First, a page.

What I first thought to be stationary lights, turned out over the course of the night, to be moving around the sky.

In this rather simple diagram I have detailed the movement of the lights in relation to the rest of the night sky. I attempted to take a long-shutter (or whatever) image, but failed miserably. I'd have to climb some of the hills around me to get the shot right, but even then it might not work. (trees, light pollution, etc...)The lights move along their lines over a course of about 6-8hrs, and then disappear behind a hill/in the sunlight. I actually verified this by noting the position relative to the big dipper each night for the past week, and staying up 'til 3am once. (I also have to work, you know)

I do want to take my telescope to a better, higher place. Maybe this weekend I'll go stumbling around in the dark wooded hills...

posted on Sep, 2 2009 @ 04:00 AM
reply to post by Phage

Scintillation. The twinkling of starlight caused by the atmosphere.

nice one. its great when you learn a cool new word!! thanks phage, never heard that one before.

posted on Sep, 2 2009 @ 09:27 AM
reply to post by Carlthulhu
This sounds very similar to this thread:
The one who had these sightings (and still do regularly) is also from Austria. According to him, some of his neighbors even decided to move, because they where QUOTE: "Afraid of UFOs."

He also claims that his friend had talked to him about strange-acting lights in the sky, even though the guy I described had not even mentioned his own sightings for anybody earlier.

My guess is that you live close to each other, and near a UFO hotspot.

posted on Sep, 2 2009 @ 09:38 AM
reply to post by Phage

Or could be chromatic and/or spherical aberration.

posted on Sep, 4 2009 @ 07:19 PM
Do I see a hint of the snake eyes of the Triangle craft landing gear covers.
So the central motor is illuminating the air from high voltage.

I had just posted a description of this phenomena.

They hover for hours, blinking, wobbling, flashing, meandering, beaming out multi-colored lights, and often jumping or shooting around,

From Page 172 of "Pentagon Aliens"

posted on Sep, 4 2009 @ 08:18 PM
I have seen the very same lights.

They are not swamp gas, they are not planets, they are not stars or satellites, they are not of this earth.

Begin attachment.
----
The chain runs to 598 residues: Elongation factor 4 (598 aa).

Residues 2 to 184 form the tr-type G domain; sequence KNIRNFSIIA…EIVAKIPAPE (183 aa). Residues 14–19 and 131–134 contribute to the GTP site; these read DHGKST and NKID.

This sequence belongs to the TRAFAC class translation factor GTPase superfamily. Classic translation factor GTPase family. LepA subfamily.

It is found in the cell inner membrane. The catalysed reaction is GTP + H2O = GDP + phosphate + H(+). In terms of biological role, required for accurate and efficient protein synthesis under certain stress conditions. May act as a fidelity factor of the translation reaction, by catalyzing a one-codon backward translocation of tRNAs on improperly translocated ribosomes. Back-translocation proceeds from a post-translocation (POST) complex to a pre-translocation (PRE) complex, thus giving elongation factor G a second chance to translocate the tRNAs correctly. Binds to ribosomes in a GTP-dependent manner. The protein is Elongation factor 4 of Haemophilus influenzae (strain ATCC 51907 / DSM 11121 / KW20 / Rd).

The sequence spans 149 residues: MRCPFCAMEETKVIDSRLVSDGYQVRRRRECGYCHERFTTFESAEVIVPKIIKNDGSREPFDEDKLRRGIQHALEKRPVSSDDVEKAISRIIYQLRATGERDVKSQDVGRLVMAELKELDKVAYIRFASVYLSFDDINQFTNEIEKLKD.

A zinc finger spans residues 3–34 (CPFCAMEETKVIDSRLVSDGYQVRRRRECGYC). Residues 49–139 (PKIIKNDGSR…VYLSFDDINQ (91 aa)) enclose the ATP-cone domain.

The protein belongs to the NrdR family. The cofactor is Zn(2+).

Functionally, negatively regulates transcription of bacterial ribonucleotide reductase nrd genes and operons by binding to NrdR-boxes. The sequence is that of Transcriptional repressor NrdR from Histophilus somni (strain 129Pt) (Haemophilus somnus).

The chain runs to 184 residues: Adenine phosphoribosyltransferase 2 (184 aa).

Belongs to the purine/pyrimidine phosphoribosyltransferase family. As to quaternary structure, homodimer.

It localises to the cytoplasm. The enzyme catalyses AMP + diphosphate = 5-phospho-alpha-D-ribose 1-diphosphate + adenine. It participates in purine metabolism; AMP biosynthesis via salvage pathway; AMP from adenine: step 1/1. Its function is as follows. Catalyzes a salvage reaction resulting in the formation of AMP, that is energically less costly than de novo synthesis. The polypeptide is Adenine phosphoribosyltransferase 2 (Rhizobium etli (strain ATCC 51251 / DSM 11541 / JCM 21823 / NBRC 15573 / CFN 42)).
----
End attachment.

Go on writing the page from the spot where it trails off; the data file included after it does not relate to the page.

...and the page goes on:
I know that, I observe their intelligent movement throughout the skies. I have my very own pictures.

I see them constantly, I get the impression that they are here to stay, that they have begun the next phase of revealing their presence.

Is it a coincidence that so many people report the exact same experiences, sightings, and encounters?

We know not all of them are planets or whatever the skeptics will have you believe - we know, we feel there is something different about them. We have observed their movements, as I am sure many have.

They do not behave as any kind of stationary "star" should, they exhibit features the suggest they are not what they appear.

Here are some of my pictures that my friend and I captured. We've been seeing them constantly, and still do. Sometimes they come in real close above the city. There have been times where there are as many as 3-4 of these "big" bright "stars" along with smaller star-like craft that move!

I've seen one of these travel across the Detroit River into Windsor and "blink" out. As it crossed the river I thought to shout to my friends that there was a UFO, but I doubted myself until the "star" crossed the river and blinked out just before these smaller "stars" that were above it's flight path began to move! At that point I shouted look, look!

After it blinked out it appeared shortly after in its usual "stationary" orbit. This is no planet my friends!

Here are the pics:

Those are just some of the pictures, mine you they are from a camera and not a telescope so they are not as close/detailed.

posted on Oct, 22 2009 @ 03:44 PM
reply to post by Carlthulhu

What's your position, bud? Looking at the trajectories, they don't seem to be fixed stars, planets or satellites. They might be meteors though, I've seen some quite extraordanary ones, especially those that come right at you, when they break the atmosphere, they look like flowers. Really shouldn't say this, but I was having an acid trip mixed with mushrooms once (I'm sober now, and by no means advocate the use of such substances) and saw these "straight in your face" meteors I mention, and I nearly turned crazy thinking this must be the end of the world..... There's probably a good explanation for it. Great pictures!